If you have been using my technology assignments from the Arsenic Removal from Drinking Water or Doctors and Nurses Projects, you know that for projects early in the semester I give my students extensive directions on how to use the equation editor Mathtype. I use Mathtype because my college bought a site license years ago. It entitled us to use Mathtype 6.5c forever. It integrated with Word 2003 perfectly and even Word 2007 when it came out. However, it does not play nicely with Word 2010. It is possible to make it work, but it does not work as seemlessly as it did with older versions of Word.
Normally this would not be a big deal except many students are beginning to purchase Word 2010 as a part of Office 2010. I could certainly recommend that the college purchase a new site license for the latest version of Mathype, but in these trying economic times such purchases are not likely to go through. Instead, I decided to reevaluate the equation editor that is provided in Word 2007 and 2010 to see if it would be a reasonable substitute for Mathtype.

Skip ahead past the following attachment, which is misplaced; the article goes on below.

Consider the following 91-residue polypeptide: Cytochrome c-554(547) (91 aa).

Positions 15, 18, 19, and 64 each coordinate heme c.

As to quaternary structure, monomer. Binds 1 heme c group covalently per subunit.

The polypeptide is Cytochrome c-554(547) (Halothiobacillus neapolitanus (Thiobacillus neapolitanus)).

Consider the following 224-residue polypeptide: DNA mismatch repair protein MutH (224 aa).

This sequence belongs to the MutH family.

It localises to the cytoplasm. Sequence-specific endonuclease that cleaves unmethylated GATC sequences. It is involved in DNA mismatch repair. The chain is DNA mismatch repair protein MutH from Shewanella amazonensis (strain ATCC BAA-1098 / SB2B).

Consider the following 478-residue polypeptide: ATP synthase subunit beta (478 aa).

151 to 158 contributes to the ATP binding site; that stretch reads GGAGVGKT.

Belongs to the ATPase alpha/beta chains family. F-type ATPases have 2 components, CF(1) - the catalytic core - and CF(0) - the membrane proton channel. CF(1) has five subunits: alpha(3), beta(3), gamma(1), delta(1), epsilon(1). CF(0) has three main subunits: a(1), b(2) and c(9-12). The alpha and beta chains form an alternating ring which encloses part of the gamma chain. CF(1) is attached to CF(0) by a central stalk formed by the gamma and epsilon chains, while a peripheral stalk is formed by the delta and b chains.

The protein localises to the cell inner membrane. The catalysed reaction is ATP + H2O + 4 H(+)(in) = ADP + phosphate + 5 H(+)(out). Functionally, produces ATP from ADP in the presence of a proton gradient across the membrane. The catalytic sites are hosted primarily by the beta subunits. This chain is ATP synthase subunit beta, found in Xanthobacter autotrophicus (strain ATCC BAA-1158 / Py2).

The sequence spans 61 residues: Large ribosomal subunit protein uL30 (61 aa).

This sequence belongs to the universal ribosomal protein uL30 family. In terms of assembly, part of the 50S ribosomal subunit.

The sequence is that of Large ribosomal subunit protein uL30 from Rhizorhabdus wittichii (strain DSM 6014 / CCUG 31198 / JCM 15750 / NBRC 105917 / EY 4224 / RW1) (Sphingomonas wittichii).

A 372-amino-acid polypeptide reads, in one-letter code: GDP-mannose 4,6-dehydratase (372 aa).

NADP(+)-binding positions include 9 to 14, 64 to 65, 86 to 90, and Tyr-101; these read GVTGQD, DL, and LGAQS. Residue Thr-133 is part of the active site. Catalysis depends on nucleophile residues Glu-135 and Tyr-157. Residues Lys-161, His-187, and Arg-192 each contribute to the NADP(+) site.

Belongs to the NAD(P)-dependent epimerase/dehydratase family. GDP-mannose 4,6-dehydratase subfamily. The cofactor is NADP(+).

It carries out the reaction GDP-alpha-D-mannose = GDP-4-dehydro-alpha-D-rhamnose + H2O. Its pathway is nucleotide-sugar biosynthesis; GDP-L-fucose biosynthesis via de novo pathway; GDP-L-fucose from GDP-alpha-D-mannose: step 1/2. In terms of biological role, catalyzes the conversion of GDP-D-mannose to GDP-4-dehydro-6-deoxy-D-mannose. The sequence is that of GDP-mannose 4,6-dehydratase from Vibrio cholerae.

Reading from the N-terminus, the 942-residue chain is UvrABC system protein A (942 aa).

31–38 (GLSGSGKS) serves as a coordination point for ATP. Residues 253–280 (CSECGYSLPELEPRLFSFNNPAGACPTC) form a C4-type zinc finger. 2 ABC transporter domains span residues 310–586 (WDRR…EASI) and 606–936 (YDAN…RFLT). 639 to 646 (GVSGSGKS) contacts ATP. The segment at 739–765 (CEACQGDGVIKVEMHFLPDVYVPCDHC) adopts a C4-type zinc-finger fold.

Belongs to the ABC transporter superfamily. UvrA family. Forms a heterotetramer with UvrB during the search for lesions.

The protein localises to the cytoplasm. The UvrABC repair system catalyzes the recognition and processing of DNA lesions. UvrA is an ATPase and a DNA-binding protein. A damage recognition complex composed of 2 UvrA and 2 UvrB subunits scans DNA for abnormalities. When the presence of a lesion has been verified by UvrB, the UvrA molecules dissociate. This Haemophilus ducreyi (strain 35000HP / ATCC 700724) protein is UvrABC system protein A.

After several weeks of using the equation editor in Word 2007 and 2010, I decided that it was easy for students to use and produced professional looking equations. It certainly does not produce equations as well as Mathtype, but for College Algebra, Finite Math and Calculus students, it is good enough.
I have been adding new material in the Technology Assignments to cover the usage of the Word equation editor in addition to the existing Mathtype instructions. The affected technology assigments are
Technology Assignment: Row Operations on the Ti-83 DOC | PDF in the project Arsenic Removal from Drinking Water
Technology Assignment: Rational ModelDOC | PDF in the Doctors and Nurses Project
Future projects with Mathtype components will also include a corresponding Word equation editor component also.
This past May, I was faced with a problem regarding health insurance. My employer offers two different plans, the Basic Plus Plan and the Premier. In the past, I was insured under the Premier plan with no cost to me. However, this summer I added my wife and child to my health insurance. I was faced with a decision. Should I cover my family under the Premier plan or change to family coverage under the Basic Plus Plan?
The two plans are described in the summary plan (PDF). Examining the two plans you’ll see that there are several differences for family coverage.